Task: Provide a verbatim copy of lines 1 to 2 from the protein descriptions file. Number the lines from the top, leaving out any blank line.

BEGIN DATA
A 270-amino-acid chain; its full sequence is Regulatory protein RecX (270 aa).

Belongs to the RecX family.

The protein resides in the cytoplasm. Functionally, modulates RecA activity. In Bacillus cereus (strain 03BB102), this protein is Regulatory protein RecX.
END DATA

A 270-amino-acid chain; its full sequence is Regulatory protein RecX (270 aa).

Belongs to the RecX family.